Once upon a time -- as in long, long ago -- all presidents and presidential candidates were expected to have an answer for the “labor question.” Nowadays, not only are there no answers, there's scarcely a question, at least not one demanding enough to command prolonged attention in this election year.
Unasked, unanswerable, yet inescapable! Jobless recovery, the most lopsided distribution of wealth and income in the industrialized world, tens of millions of the working poor, mass transfusions of American jobs abroad, a health system that could pass as a form of social triage -- the list goes on and on. And it includes a labor movement so anemic it stands by helplessly watching the achievements of generations go up in smoke.
The best answer to the labor question has always been the labor movement -- a robust movement would change the face of the country. So if President Kerry wants to reverse America's descent into economic underdevelopment, he needs to do his part in making the labor movement healthy again. He could start by endorsing pending legislation designed to shore up what is now the badly eroded right to organize.
Most important are those bills sanctioning “card check” recognition of unions. There exists a raft of amendments to National Labor Relations Board procedures that would allow cards to be counted and a bargaining agent certified -- with employer appeals heard afterward, rather than functioning as they now do to delay things interminably until the union fades away.
Other procedural reforms mandate heavily increased fines for firing pro-union employees. President Kerry might get behind these reforms, which have been festering in the back alleys of the Democratic Party since Jimmy Carter steered it to the right. Kerry might do something even more elementary: Issue an executive order banning any federal agency from entering into a contract with a labor-law violator. All he'd be demanding the business community do is obey the law.
Muscling up like this might make President Kerry more audacious. For example, he could push hard for the minimum-wage increase he proposed in June, not only a humane and just thing to do but one that would improve the bargaining leverage of trade unions that struggle to stay afloat in a sea of sweated labor. Indeed, he might use his bully pulpit to chastise corporations like Wal-Mart, who've helped universalize the sweatshop and keep unions out of the only dynamic and growing sector of the economy. Amid a jobless recovery, President Kerry could remind the country that in more civilized times, we considered the 8-hour day and the 40-hour week a norm, one the rest of the industrial world takes for granted, one whose reimposition today would help spread the work around.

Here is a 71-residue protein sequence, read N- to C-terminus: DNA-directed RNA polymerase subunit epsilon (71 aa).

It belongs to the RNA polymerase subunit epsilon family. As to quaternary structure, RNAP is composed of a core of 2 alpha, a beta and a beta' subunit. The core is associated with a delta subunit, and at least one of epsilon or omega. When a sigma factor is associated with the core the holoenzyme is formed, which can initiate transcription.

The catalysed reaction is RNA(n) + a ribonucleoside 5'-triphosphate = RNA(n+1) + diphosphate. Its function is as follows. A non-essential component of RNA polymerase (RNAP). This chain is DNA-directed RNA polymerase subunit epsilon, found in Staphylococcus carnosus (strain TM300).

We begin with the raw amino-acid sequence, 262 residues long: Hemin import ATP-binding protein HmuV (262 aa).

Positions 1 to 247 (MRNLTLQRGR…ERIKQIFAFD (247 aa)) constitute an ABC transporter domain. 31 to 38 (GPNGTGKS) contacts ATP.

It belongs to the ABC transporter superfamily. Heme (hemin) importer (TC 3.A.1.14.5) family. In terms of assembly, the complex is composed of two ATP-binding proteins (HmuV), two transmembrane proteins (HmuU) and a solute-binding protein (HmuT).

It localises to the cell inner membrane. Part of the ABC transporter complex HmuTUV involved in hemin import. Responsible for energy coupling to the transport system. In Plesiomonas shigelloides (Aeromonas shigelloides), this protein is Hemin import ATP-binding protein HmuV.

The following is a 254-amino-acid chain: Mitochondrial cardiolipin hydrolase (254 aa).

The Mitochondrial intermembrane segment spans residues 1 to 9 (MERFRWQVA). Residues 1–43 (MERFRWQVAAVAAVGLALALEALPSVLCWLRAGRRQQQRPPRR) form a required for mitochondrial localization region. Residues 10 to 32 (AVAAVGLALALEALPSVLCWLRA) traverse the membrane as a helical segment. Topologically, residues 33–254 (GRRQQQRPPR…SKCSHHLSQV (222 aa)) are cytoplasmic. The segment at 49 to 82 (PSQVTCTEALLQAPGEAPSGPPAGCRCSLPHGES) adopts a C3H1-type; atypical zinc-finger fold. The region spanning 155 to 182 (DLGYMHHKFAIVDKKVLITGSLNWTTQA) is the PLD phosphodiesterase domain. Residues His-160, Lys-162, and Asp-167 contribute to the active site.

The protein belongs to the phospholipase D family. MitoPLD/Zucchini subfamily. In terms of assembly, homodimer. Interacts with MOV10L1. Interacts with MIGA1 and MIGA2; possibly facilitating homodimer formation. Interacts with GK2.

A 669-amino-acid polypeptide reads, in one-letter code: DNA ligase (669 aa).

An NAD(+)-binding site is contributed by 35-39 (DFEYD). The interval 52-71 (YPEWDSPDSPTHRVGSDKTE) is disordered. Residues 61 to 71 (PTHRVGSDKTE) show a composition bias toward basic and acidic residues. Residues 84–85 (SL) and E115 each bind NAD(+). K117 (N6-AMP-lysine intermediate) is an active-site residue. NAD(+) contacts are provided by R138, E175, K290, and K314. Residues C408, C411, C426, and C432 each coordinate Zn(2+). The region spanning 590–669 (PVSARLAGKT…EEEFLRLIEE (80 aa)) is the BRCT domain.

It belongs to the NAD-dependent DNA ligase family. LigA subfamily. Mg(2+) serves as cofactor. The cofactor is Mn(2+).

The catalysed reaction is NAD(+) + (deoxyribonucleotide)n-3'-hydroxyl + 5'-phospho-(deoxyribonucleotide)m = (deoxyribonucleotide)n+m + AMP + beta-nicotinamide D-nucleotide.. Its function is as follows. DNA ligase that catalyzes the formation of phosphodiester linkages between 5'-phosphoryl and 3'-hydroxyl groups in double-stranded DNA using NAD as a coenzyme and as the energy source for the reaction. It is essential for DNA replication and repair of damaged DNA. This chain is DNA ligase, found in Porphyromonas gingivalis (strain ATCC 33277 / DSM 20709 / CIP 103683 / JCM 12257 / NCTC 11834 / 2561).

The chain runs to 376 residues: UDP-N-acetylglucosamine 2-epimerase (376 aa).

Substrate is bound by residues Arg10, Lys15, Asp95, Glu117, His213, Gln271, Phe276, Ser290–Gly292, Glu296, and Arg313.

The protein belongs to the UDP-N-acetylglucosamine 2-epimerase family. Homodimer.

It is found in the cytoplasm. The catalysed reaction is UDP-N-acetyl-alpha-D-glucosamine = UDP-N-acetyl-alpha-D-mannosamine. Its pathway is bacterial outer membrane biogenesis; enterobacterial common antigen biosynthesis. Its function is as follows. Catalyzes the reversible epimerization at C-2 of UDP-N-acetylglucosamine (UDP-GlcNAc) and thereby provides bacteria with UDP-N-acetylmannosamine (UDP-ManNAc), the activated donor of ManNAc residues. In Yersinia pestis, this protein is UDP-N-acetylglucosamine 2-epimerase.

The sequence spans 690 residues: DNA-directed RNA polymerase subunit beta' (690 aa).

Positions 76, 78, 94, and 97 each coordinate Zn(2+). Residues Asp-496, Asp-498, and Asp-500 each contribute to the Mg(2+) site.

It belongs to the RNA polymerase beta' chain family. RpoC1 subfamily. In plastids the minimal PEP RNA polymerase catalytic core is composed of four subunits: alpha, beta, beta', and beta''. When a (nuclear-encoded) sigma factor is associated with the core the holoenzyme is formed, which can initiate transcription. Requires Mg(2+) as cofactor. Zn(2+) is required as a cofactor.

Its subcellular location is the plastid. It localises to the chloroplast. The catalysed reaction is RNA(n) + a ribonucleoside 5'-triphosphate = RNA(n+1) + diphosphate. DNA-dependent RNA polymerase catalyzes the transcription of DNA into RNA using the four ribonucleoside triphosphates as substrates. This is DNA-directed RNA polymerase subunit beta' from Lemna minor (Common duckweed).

Bolder still, our new president might call for the repeal of Section 14B of the Taft-Hartley Labor Act, that notorious provision sanctioning “right to work” laws in the South and elsewhere that have undermined unionization in these regions since shortly after the Second World War. Then, of course, there's the small matter of globalization. But having come this far, President Kerry might go the extra mile and get serious about negotiating trade agreements that include enforceable labor standards.
What is truly remarkable about virtually all of this wish list is its modesty; one might say it's downright reactionary. A good deal of it was status quo pre–Ronald Reagan. None of it would seriously derange anything fundamental about the current arrangements in the international political economy. But sometimes back to the future is the only way forward.
Is any of this likely? Only if President Kerry believes in it -- his disavowal of “redistributionist economics” is not promising in this regard -- and is prepared to lead the Democratic Party out of that wilderness of its own making, which is the reason many of these proposed reforms have been sitting around gathering dust since the 1970s.
For those us not likely to be invited to join a Kerry cabinet, the imperative is to keep up the heat. n
Steve Fraser is the New Labor Forum's editor-at-large and the author of Labor Will Rule: Sidney Hillman and the Rise of American Labor.